Blockbuster Democracy

California Politics: The State of Play

February 26, 2010

Joe Mathews, a fourth-generation Californian and longtime student of Golden State politics, is an Irvine Senior Fellow at the New America Foundation. In this podcast, Mathews discusses the upcoming gubernatorial race, the long-running fiscal crisis, and the basket of problems that awaits whomever replaces Arnold Schwarzenegger.

The Hummer and Schwarzenegger: They Probably Won't Be Back

  • By
  • Joe Mathews,
  • New America Foundation
February 28, 2010 |

General Motors' decision last week to shut down its Hummer brand is not merely one more sour note in a car-industry chorus of bailouts and bad brakes. It also appears to be the final chapter of a star-crossed love story, an American marriage of one man and one machine that couldn't endure because of a hard truth: Even the biggest things don't stay big forever.

The man, Arnold Schwarzenegger, was responsible for bringing the machine, Hummer, to prominence.

Meg Whitman's Brilliant Hiding Game

  • By
  • Joe Mathews,
  • New America Foundation
February 21, 2010 |

What does eBay CEO-turned-California gubernatorial candidate Meg Whitman have in common with Muhammad Ali?

A strategy called rope-a-dope.

Rope-a-dope takes its name from a 1974 fight in Zaire, when the champ spent the first several rounds taking a beating so that his bigger opponent, George Foreman, would exhaust himself from all the punches. Having survived this early assault, Ali knocked out an exhausted Foreman later in the fight.

Taking the ink out of Signatures

  • By
  • Joe Mathews,
  • New America Foundation
February 14, 2010 |

A few weeks ago, a statewide ballot initiative petition signed by a California voter named Michael Ni was delivered -- quietly and without fanfare -- to the clerk's office in San Mateo County.

Strange as it may sound, this is no exaggeration: Ni's John Hancock may reshape American politics forever.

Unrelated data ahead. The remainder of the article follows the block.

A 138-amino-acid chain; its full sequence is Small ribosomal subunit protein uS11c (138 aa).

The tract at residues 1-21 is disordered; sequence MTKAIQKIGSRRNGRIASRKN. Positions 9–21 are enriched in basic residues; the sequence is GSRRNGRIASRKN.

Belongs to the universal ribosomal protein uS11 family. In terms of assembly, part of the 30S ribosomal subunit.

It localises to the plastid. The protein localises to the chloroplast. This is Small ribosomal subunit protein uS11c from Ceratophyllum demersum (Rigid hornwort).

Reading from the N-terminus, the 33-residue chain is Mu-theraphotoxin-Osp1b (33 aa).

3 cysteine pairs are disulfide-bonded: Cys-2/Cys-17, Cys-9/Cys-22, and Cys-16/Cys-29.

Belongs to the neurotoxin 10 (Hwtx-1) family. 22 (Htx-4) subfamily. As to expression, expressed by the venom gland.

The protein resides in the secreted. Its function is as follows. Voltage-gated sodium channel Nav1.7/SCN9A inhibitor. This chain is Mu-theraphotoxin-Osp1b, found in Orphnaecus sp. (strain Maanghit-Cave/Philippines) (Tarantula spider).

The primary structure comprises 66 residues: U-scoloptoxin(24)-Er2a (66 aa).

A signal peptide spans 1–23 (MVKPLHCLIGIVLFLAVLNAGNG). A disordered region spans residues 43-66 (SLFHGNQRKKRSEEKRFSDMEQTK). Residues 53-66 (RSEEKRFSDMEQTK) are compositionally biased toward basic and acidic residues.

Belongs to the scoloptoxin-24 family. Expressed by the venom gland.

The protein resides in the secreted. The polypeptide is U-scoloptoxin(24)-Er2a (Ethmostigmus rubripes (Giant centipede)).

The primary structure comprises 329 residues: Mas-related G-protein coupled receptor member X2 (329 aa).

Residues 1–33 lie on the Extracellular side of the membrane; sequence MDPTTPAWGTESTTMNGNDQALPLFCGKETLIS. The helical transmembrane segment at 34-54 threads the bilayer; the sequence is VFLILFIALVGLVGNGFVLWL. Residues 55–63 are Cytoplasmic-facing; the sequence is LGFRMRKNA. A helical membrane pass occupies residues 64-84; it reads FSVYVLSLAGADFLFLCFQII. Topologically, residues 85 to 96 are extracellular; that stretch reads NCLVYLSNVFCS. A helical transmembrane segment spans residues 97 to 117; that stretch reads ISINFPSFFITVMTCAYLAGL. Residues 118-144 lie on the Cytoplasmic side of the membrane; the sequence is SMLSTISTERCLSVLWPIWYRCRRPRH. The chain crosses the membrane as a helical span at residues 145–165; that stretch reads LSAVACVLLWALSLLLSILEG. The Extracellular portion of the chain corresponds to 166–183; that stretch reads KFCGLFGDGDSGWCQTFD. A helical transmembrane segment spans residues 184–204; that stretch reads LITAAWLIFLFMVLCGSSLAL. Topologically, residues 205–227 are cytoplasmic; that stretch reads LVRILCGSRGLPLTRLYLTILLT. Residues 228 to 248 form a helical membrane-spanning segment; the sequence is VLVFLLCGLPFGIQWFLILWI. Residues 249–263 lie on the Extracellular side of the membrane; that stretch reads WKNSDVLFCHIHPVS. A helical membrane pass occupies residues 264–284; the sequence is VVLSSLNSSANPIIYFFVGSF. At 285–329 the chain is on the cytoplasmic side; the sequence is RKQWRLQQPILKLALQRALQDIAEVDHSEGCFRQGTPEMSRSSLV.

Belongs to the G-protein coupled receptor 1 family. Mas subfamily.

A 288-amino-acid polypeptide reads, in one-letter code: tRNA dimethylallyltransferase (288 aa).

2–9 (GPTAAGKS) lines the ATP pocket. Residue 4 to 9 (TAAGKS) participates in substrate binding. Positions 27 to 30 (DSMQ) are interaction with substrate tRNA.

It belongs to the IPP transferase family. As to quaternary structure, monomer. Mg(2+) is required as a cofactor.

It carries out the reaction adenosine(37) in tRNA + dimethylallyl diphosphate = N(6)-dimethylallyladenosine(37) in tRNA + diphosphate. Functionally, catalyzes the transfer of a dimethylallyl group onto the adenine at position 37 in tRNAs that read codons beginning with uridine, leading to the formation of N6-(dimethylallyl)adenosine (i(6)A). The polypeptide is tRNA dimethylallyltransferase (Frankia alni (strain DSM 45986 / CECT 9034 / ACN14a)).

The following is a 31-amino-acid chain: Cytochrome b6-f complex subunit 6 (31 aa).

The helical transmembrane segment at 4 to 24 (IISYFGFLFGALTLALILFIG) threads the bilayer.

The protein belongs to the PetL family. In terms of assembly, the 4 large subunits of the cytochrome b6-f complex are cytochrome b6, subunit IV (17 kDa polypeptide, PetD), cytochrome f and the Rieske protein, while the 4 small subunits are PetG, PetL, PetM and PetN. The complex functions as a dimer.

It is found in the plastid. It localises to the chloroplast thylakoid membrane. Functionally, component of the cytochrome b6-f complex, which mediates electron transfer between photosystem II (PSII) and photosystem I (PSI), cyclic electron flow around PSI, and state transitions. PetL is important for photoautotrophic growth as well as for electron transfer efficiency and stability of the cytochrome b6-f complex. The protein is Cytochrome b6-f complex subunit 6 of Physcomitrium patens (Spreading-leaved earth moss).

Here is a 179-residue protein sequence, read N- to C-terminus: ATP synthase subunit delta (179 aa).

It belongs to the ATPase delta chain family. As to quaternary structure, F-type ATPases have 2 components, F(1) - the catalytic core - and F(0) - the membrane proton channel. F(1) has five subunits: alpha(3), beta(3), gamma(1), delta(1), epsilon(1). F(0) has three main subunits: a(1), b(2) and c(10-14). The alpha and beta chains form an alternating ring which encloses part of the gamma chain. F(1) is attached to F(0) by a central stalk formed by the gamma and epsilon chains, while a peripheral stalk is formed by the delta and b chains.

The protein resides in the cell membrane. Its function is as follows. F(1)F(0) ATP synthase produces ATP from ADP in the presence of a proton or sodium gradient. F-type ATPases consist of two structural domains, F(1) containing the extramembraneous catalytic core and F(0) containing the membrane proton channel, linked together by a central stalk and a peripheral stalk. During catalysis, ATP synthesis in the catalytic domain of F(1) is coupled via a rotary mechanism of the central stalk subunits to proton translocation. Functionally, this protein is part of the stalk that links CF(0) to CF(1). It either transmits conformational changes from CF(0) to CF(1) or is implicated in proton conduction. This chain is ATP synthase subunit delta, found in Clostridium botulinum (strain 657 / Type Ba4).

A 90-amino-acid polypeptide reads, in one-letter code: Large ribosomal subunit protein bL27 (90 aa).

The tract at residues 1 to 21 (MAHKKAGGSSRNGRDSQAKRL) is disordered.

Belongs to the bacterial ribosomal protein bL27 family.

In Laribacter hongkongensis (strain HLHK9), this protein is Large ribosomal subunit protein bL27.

What Does California's Initiative Process Mean for the World?

Monday, February 22, 2010 - 12:00pm

California is hardly the only place where voters, through initiative and referendum, make important decisions about government. As the state struggles with persistent budgetary and political problems, the world has been watching, with a combination of wonder and horror. What do direct democrats around the world think as they look at California? What might California learn from the world about its direct democratic system? And what might the rest of the world learn from us?

Obama Signals, Berman Leads, Pelosi Protects

November 20, 2009
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Yesterday, three significant statements were made regarding the United States' policy towards Cuba. President Barack Obama, responding to dissident Cuban blogger Yoani Sanchez, signaled to Congress and Havana his willingness to break the stalemate on Cuba policy.

The Time Lock Jerry Brown Put on Governors' Papers

  • By
  • Joe Mathews,
  • New America Foundation
November 30, 2009 |

Jerry Brown is in the running for governor again and talking plenty about his first two-term go-round in the office, from 1975 to 1983. "The last time there was real creativity in state government was when I was governor," he said earlier this year.

Utah Political Reform Initiatives Miss One Deadline

November 15, 2009

Today is the deadline for sponsors of two initiatives in Utah -- one to impose new rules on legislative ethics, the other to create an independent redistricting commission -- to turn in enough signatures to force the legislature to act on their ideas. But backers tell the Deseret News they don't have enough sigs to do that.

Does California Need a Title Board?

November 5, 2009

State Sen. George Runner, sponsor of a ballot initiative requiring citizens to show government-issued photo ID before voting, is so angry about the title that Attorney General Jerry Brown gave his measure that he's gone to court to get it changed.

Is Signing a Referendum Petition Like Voting?

October 22, 2009

The U.S. Supreme Court seems to think so. In voting 8-1 to block an appeals court ruling that would have released publicly the names of signers on petitions to qualify Washington's state Referendum 71 for the ballot, the court appears to be taking the position that the act of signing a direct democracy petition is akin to voting in an election. And in this country, voting is private.

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